RV: Undocumented immigrants also pay taxes that have amounted to 1 billion dollars, but these stories don’t make it to the national spotlight. What should we do as journalists or communicators to take these stories get to the general public and counterattack the “amnesty” rhetoric?
ET: What we need to do is to give [these stories] a human face all the time. I think that we should stop chasing the news that stirs controversy. Unfortunately, the rhythm in which we see ourselves immersed in as a result of the surge of the Internet, despite being positive, has forced us to become “slaves of a click button.” There are three myths since the onset of Internet for those who are involved in journalism. First, that we have to be the first in delivering news before anybody else because then we lose. The second myth is that the more clicks we receive for our story then it becomes more important, and the third one is that people don’t read in full, so we have to give information piecemeal because people don’t like to read online. I believe these three myths are ruining in-depth journalism, which precisely has the function to make reality understandable to society. We are becoming people who just announce stories and we don’t take time to understand what’s happening. Case in point: “A truck crashed. A human trafficker was detained. Four were abducted. Two were killed.” This reads like an ad, but we don’t go in depth into these stories. We don’t know who the person who went to jail was or what happened to the immigrant who just arrived or the person who went to jail. We are not seeing stories in the long term; we just care about who publishes the story on the web first and how many clicks we receive. We even forget about our own mission and we have the moral obligation to tell stories we learn about. If you’re a reporter and have the privilege to discover stories first hand, we have the obligation to tell them and find the way to do so.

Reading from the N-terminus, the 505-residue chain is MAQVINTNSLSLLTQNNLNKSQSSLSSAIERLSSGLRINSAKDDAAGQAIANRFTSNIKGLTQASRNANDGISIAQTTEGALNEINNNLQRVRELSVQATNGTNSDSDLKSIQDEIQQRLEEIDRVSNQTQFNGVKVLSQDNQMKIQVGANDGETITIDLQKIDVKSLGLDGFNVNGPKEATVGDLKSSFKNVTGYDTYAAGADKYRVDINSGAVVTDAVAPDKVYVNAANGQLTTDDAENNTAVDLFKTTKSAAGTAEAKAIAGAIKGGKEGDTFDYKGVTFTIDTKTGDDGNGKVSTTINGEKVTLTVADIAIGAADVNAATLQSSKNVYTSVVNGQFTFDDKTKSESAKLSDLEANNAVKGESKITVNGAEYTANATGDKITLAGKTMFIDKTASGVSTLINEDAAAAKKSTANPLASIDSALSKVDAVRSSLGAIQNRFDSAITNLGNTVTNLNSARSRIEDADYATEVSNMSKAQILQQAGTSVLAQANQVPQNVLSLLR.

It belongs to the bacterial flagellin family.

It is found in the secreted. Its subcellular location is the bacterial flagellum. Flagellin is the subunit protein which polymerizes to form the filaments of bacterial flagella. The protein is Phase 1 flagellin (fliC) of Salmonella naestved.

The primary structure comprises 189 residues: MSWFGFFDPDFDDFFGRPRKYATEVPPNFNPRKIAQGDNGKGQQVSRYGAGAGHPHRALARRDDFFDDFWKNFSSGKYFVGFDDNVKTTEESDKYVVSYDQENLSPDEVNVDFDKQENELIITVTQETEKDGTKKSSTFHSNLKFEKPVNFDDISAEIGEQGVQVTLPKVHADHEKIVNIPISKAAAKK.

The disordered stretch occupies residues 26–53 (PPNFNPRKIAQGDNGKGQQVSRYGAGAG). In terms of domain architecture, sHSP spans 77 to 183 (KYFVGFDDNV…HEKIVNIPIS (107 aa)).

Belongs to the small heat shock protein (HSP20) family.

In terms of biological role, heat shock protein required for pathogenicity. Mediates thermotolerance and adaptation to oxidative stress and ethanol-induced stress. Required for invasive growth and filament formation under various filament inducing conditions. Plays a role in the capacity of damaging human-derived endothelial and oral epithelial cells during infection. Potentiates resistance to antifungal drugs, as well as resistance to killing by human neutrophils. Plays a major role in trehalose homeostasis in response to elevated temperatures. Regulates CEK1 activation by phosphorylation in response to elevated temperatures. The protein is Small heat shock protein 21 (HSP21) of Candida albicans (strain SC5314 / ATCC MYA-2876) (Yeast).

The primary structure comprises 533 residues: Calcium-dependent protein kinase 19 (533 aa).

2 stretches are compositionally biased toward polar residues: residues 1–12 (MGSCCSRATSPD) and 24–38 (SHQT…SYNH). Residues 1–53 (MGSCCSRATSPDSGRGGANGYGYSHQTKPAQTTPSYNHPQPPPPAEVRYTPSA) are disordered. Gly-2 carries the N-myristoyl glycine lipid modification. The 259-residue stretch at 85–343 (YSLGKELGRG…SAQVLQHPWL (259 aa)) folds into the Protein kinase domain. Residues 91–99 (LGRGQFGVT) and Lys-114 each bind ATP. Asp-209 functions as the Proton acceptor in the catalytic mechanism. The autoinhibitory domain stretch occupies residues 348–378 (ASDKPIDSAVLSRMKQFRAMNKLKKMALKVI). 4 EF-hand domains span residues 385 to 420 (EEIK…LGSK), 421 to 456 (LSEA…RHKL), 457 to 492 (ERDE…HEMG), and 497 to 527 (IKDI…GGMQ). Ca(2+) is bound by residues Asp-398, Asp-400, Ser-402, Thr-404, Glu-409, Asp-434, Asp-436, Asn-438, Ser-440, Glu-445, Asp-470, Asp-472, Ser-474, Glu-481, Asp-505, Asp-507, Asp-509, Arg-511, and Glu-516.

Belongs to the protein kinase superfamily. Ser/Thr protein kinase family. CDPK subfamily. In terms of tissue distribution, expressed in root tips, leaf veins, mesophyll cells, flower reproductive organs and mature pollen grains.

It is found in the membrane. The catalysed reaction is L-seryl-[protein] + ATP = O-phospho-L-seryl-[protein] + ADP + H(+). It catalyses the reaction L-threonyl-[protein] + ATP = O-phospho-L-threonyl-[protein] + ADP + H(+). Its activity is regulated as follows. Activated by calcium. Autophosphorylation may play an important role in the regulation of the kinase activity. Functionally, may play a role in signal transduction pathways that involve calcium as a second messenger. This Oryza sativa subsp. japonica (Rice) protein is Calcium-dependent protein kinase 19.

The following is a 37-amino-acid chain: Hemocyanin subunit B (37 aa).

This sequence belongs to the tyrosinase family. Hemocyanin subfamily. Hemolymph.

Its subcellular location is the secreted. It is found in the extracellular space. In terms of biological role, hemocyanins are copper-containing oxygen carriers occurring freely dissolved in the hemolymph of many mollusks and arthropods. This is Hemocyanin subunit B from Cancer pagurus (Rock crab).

RV: Do you think it’s necessary to deploy more border security officers even if immigration to the United States has decreased considerably and thus this could represent an unnecessary expenditure to taxpayers?